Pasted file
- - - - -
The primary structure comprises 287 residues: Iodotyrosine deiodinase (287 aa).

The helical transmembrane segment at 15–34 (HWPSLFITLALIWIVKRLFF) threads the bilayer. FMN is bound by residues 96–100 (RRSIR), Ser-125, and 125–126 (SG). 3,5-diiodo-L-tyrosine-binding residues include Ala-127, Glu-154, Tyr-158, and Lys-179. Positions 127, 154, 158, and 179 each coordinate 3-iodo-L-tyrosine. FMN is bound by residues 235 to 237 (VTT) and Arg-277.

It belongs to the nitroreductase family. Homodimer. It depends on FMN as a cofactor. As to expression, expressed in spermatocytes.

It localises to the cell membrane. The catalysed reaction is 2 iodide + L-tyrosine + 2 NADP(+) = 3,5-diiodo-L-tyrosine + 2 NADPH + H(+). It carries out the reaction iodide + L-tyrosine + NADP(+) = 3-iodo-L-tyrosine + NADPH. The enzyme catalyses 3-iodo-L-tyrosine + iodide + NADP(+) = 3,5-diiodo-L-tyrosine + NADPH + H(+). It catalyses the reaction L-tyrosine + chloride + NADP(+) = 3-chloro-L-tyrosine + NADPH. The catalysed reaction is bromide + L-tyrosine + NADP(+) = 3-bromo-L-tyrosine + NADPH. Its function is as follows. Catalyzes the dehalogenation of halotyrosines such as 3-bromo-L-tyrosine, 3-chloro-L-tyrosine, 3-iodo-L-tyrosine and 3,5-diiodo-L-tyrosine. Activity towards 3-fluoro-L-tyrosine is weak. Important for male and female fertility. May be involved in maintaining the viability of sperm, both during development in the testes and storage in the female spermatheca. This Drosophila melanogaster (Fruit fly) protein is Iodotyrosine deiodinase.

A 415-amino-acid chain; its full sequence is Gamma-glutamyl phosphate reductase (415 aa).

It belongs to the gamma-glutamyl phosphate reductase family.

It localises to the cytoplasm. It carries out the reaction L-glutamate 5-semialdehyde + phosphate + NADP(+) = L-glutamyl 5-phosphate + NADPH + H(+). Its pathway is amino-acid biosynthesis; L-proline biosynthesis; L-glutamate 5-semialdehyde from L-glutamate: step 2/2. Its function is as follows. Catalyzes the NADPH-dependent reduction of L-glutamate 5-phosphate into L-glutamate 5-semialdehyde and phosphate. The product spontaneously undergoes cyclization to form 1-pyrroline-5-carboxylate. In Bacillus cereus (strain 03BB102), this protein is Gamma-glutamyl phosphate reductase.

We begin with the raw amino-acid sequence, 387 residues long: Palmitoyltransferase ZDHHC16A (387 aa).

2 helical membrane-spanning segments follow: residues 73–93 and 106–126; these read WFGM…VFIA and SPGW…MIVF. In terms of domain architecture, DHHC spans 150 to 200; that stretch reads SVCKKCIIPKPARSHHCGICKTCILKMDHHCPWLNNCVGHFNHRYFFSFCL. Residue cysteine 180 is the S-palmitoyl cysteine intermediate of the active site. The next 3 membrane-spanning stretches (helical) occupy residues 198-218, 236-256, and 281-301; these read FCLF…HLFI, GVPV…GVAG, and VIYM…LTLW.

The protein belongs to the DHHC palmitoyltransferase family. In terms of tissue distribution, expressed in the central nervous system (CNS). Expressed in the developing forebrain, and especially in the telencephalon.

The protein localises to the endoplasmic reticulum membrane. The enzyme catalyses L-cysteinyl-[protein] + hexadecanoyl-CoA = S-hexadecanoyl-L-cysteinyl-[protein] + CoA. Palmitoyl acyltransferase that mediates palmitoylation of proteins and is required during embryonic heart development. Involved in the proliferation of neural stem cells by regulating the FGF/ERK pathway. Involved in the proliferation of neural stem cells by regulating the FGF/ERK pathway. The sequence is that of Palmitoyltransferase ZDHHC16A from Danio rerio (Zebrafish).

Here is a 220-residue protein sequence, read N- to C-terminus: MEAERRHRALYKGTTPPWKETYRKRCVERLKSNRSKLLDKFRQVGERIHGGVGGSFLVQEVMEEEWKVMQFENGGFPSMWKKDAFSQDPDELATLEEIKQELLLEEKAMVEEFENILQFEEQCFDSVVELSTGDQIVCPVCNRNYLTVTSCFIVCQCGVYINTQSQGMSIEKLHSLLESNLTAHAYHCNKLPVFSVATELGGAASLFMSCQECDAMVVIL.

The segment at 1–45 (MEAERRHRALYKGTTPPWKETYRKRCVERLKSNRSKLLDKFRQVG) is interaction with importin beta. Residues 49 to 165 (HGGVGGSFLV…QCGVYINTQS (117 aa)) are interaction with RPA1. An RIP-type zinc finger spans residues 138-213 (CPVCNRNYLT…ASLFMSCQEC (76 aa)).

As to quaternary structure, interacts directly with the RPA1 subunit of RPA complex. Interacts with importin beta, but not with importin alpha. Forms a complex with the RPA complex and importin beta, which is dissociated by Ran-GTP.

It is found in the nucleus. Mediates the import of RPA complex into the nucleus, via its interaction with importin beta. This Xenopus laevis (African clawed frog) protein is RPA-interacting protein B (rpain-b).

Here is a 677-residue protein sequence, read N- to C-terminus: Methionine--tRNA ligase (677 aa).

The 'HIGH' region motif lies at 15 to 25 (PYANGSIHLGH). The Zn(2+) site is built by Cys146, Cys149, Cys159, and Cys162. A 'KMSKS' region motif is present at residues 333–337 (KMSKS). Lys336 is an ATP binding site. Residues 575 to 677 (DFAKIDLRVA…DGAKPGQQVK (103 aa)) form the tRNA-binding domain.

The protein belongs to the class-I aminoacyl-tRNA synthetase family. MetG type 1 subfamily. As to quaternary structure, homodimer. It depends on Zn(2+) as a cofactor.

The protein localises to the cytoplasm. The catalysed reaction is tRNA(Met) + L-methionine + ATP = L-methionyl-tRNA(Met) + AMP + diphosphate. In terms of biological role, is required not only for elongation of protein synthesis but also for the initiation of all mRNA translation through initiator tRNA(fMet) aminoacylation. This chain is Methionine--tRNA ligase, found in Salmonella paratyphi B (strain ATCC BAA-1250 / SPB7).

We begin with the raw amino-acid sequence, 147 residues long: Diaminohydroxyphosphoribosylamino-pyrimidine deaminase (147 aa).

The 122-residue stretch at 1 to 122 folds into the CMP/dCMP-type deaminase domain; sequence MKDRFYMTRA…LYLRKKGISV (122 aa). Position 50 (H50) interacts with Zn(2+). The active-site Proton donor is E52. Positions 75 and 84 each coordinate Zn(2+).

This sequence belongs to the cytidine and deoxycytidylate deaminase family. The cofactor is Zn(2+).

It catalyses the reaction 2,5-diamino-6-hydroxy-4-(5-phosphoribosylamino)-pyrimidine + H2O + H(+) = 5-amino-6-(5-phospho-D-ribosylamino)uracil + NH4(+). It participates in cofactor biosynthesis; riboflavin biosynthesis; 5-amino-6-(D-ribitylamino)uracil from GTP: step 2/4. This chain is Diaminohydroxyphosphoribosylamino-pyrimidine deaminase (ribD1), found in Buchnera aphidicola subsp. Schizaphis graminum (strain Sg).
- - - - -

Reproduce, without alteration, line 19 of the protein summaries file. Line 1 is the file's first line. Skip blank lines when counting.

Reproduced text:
The protein localises to the cytoplasm. The catalysed reaction is tRNA(Met) + L-methionine + ATP = L-methionyl-tRNA(Met) + AMP + diphosphate. In terms of biological role, is required not only for elongation of protein synthesis but also for the initiation of all mRNA translation through initiator tRNA(fMet) aminoacylation. This chain is Methionine--tRNA ligase, found in Salmonella paratyphi B (strain ATCC BAA-1250 / SPB7).